By Belinda Peddie, TMS Talent
Career coaching, is not just another fancy buzz word. In reality it’s something that could give tourism and travel professionals the edge needed to take their career to the next level, according to the Auckland-based recruitment team manager at a leading staffing agency.
Group travel to Asia is continuing to be strong out of New Zealand, driven particularly by Indonesia / Bali programmes, according to a leisure and incentive destination management company that held a trade function at White and Wongs, Auckland last week.
Travel business owners who have put in the hard yards are being rewarded with good prices when selling in the current market, according to an Auckland based accountant who specialises in the industry.
Paul Davies of TA Accounting Limited says there is a lot of buying, selling and merging activity going on right now and a number of travel business owners are taking advantage.
‘Businesses where owners have been working on them for a few years and are profitable are commanding a good price,’ he says.
Now is an ideal time for people to consider a career move into travel consulting, as well as for existing travel consultants to look for new opportunities, according to the head of a leading travel and hospitality recruitment agency.
John Terry, group managing director TMS Talent, says the New Zealand travel job scene is a ‘candidate short market’ right across the country.
Seasonal and regional dispersal remain the biggest challenges faced by our mushrooming tourism industry.
While New Zealand’s distance from many international markets is often a major focus, it is Australia’s proximity that can present its own challenges, the CAPA New Zealand Summit was told.
A focus on employing locals and supporting communities and environment are a major part of Asia DMC’s activities in Burma, a visitor from the company has been telling New Zealand agents over the past week.
Playing ‘pied piper’ is often a successful strategy for travel agents looking to develop a niche and point of difference, says Aaron Russ, director of Wild Earth Travel.
The travel agency sector is seeing increased activity when it comes to interest in business sales and acquisitions, according to an Auckland based accountant who specialises in the industry.
Travel agents can turn ‘price driven customers’ into value driven ones, and earn money themselves by being engaged and presenting an experience they would not have thought of themselves, the First Travel Group Conference heard over the weekend.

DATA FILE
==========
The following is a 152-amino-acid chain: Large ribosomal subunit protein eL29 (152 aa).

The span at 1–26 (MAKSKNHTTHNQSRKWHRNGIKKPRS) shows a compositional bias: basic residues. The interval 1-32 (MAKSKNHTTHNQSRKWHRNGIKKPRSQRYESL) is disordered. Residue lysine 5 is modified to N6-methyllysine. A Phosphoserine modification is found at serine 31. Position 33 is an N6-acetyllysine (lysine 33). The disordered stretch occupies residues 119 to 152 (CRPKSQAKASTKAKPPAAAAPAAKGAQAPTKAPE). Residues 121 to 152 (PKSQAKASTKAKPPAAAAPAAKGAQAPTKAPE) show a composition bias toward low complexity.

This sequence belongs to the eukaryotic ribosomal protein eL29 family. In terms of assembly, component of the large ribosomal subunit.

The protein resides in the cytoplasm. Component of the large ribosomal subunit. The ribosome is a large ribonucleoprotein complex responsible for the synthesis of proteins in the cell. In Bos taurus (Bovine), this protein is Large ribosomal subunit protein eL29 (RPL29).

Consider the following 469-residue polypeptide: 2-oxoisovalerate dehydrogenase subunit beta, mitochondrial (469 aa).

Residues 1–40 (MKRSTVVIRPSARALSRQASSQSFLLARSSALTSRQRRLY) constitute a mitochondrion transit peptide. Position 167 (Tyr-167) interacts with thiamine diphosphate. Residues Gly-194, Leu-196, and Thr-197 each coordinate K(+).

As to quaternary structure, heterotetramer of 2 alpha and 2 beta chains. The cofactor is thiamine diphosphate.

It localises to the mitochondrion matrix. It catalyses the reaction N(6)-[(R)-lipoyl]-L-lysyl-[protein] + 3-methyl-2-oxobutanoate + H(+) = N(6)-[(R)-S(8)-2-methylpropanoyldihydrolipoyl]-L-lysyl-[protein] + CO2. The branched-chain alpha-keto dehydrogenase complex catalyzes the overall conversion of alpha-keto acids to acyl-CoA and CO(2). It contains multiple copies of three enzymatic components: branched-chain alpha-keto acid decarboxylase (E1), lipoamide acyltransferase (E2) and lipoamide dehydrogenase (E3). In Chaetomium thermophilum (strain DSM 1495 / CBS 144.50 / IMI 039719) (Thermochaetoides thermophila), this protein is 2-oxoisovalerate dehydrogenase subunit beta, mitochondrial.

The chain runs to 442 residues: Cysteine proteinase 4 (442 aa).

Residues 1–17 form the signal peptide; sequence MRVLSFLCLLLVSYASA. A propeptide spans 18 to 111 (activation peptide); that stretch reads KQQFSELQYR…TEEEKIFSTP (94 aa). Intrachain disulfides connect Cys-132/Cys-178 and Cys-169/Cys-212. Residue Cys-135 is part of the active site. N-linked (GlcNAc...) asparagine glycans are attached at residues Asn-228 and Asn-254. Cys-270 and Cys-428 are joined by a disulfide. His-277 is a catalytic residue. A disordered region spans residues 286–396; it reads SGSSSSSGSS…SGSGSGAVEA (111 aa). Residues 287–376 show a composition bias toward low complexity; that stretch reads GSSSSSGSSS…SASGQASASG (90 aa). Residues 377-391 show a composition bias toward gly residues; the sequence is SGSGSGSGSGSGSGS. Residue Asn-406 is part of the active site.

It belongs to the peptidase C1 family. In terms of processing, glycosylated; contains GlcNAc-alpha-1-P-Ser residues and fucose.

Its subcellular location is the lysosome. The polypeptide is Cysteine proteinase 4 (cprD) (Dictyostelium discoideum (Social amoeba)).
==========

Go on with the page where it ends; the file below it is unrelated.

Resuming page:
While customer facing technology plays an important part in the travel business, especially in the corporate sector, the true success of the future is all about touch points with the customer, First Travel Group’s conference at Pullman Auckland heard over the weekend.
Finding out exactly what individual clients want, even when they are travelling with a group, and delivering on it is an essential part of being successful in the luxury sector, according to panellists and speakers at Luxperience in Sydney this week.
The evolution of the trans-Tasman market, including discussion into how the market will evolve now that the Air New Zealand and Virgin Australia partnership has dissolved, will be just one of the topics discussed at the CAPA 2018 New Zealand & Corporate Travel Summit in Auckland on 17 and 18 October.
A dedicated Latin America brochure, a return to form by Middle Eastern destinations and new personalised experiences in UK – Europe are among the highlights of Tempo Holidays’ new brochure release.
Travel brokers and ‘mobile’ travel agents, start-ups and other small companies suited to flexible working environments are expected to be among early adopters of a new shared workplace concept being introduced into New Zealand.
The past year has been ‘challenging and eventful’ for many reasons but has also been one of positive growth, Travel Agents’ Association of New Zealand (TAANZ) chairman Andrew Bowman reported at the organisation’s AGM last Friday.
New Zealand travel agency leaders are being urged to encourage their team members to apply for a major industry scholarship that until now has been the domain of Australians.
An independent survey indicating that many consumers feel it is easier to individualise a trip on the internet than through the trade has prompted a niche wholesaler to change the way it presents its FIT programmes.
- At Travelport’s NDC breakfast, Sofitel... At Travelport’s NDC breakfast, Sofitel...
- Dianne Lamberton, World Travellers; Graeme... Dianne Lamberton, World Travellers; Graeme...
- Mami Hikino (centre), Global Travel... Mami Hikino (centre), Global Travel...
- Roy McDonald, Atlas Travel; Rebecca... Roy McDonald, Atlas Travel; Rebecca...
The New Zealand travel trade was reminded this week that the roll it of the New Distribution Capability (NDC) will be all about incremental growth.
The role of the niche wholesaler is only increasing as consumers become more knowledgeable and the ‘long tail’ of products and experiences continues to grow, according to Eclipse Travel, one of the finalists in the niche wholesaler category of TAANZ NTIA.
Proactive and innovative agents stand to benefit as much as airlines do from increased flexibility that the New Distribution Capability (NDC) will bring to the travel industry, according to a speaker at Travelport Live in Bangkok this week.
Blending human service and technology to provide a simple end to end solution is one of the keys (and major challenges) in corporate travel today, says Peter Barlow, managing director of BCD Travel.
A growing trend towards ‘senior gap years’ and other experiential travel by baby boomers provides opportunities for agents, according to a report released in New Zealand yesterday.